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Weakness in Paris and the South West weighs on French service sector
- Output contraction accelerates in January, driven by services
- Further weakness potentially caused by regional 'gilets jaunes' disruption
- Divergence with INSEE business survey emerges in January, but PMI often acts as a leading indicator
January data from the IHS Markit France PMI surveys pointed to the fastest contraction in private sector output since November 2014. This was shown by the seasonally adjusted Composite Output Index registering below the neutral 50.0 mark at 48.2 in January, down from 48.7 in December. January's weak performance was driven by the service sector, with firms recording a sharper fall in business activity compared to December, and the fastest overall decline for almost five years. Meanwhile, manufacturers saw output contract only fractionally in January, after the quickest downturn for over three-and-a-half years in December, which represented a move towards stabilisation.
PMI shows regional disparities
The latest results may appear surprising, given that the nationwide 'gilets jaunes' protests were a key reason behind the initial downturn in December, and have become less widespread at the start of 2019. However, an experimental regional breakdown of the France services PMI indicated that sharp and accelerated falls in business activity were largely confined to two main geographical areas. Notably, these regions appear to be where protests are still at their most intense, namely in Paris and the South West. The contractions seem to have more than offset a rebound seen in other parts of France, suggesting that lingering protests can explain some of the weakness seen in the service sector at the start of this year.
Divergence from INSEE survey
A divergence with the INSEE Business Climate Indicator also highlighted the surprisingly weak PMI results during January. The indices are strongly correlated over the past two decades, but in the first month of 2019 resilience in the INSEE composite indicator contrasted with the contraction seen in the Composite Output PMI. Underlying data suggested that the divergence was due to differing service sector results, as there was a slight improvement in the INSEE services indicator, while the rate of contraction signalled by the PMI accelerated.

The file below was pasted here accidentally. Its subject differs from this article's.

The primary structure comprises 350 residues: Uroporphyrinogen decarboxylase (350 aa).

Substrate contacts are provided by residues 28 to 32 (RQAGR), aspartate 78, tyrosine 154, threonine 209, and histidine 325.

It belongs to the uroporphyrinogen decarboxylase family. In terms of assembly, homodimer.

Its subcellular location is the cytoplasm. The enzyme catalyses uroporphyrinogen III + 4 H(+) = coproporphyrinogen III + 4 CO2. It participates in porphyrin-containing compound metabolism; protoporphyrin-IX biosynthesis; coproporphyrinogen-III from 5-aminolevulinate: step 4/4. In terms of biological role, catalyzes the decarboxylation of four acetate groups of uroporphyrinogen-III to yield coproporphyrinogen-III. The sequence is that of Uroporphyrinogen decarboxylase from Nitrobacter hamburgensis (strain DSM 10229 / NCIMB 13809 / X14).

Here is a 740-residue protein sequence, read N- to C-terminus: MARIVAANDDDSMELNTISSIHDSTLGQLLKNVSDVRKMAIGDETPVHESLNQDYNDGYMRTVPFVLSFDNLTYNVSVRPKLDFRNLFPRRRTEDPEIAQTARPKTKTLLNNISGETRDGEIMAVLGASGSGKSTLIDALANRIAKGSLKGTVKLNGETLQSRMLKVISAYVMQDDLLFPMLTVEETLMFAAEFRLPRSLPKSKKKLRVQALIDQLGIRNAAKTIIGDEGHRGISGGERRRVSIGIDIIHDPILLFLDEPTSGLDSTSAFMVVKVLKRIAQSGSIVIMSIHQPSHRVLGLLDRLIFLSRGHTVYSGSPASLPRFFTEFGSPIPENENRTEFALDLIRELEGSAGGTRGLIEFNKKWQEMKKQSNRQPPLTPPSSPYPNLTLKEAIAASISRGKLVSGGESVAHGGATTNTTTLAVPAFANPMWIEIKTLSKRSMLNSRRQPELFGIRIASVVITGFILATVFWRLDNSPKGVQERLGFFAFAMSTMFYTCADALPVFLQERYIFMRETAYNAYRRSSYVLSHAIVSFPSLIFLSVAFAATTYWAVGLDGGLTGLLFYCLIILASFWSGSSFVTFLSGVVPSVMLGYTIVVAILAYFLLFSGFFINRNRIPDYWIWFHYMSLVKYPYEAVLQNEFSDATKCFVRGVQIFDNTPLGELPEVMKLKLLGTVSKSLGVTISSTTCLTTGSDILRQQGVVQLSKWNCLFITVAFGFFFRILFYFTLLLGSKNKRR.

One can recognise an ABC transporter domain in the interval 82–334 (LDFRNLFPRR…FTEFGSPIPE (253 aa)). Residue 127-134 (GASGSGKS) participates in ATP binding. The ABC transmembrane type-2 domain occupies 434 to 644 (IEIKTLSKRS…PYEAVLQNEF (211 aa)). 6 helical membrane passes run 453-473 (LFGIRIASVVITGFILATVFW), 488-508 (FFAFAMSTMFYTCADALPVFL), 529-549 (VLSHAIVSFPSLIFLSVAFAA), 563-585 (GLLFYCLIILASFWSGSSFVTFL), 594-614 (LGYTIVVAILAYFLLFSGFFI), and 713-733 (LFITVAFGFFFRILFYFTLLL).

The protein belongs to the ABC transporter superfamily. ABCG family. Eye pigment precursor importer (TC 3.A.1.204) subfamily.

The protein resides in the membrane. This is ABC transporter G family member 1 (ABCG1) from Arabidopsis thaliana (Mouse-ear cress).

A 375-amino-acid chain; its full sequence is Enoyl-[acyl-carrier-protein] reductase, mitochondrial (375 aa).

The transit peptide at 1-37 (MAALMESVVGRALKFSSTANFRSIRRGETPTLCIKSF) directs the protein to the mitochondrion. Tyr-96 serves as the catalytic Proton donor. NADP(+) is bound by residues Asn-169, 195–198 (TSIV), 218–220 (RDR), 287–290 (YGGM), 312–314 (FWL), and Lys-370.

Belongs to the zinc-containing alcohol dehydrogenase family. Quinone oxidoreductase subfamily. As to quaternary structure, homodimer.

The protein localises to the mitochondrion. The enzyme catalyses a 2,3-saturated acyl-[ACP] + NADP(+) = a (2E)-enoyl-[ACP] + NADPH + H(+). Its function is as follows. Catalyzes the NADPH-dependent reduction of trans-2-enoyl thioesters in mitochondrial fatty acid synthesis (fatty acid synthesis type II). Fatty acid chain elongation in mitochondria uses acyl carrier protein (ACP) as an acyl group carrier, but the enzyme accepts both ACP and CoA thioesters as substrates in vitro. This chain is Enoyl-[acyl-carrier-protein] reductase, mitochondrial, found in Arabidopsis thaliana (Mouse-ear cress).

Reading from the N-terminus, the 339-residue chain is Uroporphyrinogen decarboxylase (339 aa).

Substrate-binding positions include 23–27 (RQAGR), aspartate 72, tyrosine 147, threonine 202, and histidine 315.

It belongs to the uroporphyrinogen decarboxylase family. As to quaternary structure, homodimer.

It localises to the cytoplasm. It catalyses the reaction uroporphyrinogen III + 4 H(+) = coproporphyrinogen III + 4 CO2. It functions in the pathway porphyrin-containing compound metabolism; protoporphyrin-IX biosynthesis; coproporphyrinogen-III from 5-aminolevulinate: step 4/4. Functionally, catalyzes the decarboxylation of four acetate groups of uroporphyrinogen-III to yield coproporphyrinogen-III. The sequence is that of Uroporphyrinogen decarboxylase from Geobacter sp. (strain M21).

However, when the signals from the two surveys have diverged in the past, the PMI has often acted with a lead on the INSEE survey. For example, after the 2008 financial crisis the PMI showed a sharp rebound in activity, while the INSEE survey was far slower to register a corresponding recovery. In that instance, PMI data gave a more accurate advance signal of official GDP growth.
Underlying weakness across the eurozone
While regional PMI data suggests that the 'gilets jaunes' protests are still negatively affecting service sector business conditions in France, there also remains an underlying weakness across the eurozone. Service sector business activity across the single currency area rose only modestly during January, in line with December's 49-month low. At the national level, this was driven by the decline in France, alongside a marginal contraction in Italy. Germany has also experienced a sharp loss of momentum from the peaks seen at the start of 2018.
February data from IHS Markit's flash PMI surveys will shed further light on the extent of the slowdown across the currency area, and particularly in France. As disruptions from the 'gilets jaunes' protests fade, persistent weakness in France could indicate that the anticipated economic slowdown for 2019 is beginning to bite.
The next release of Flash PMI data for France and the eurozone will be published on the 21st February 2019.
Eliot Kerr, Economist, IHS Markit
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Purchasing Managers' Index™ (PMI™) data are compiled by IHS Markit for more than 40 economies worldwide. The monthly data are derived from surveys of senior executives at private sector companies, and are available only via subscription. The PMI dataset features a headline number, which indicates the overall health of an economy, and sub-indices, which provide insights into other key economic drivers such as GDP, inflation, exports, capacity utilization, employment and inventories. The PMI data are used by financial and corporate professionals to better understand where economies and markets are headed, and to uncover opportunities.
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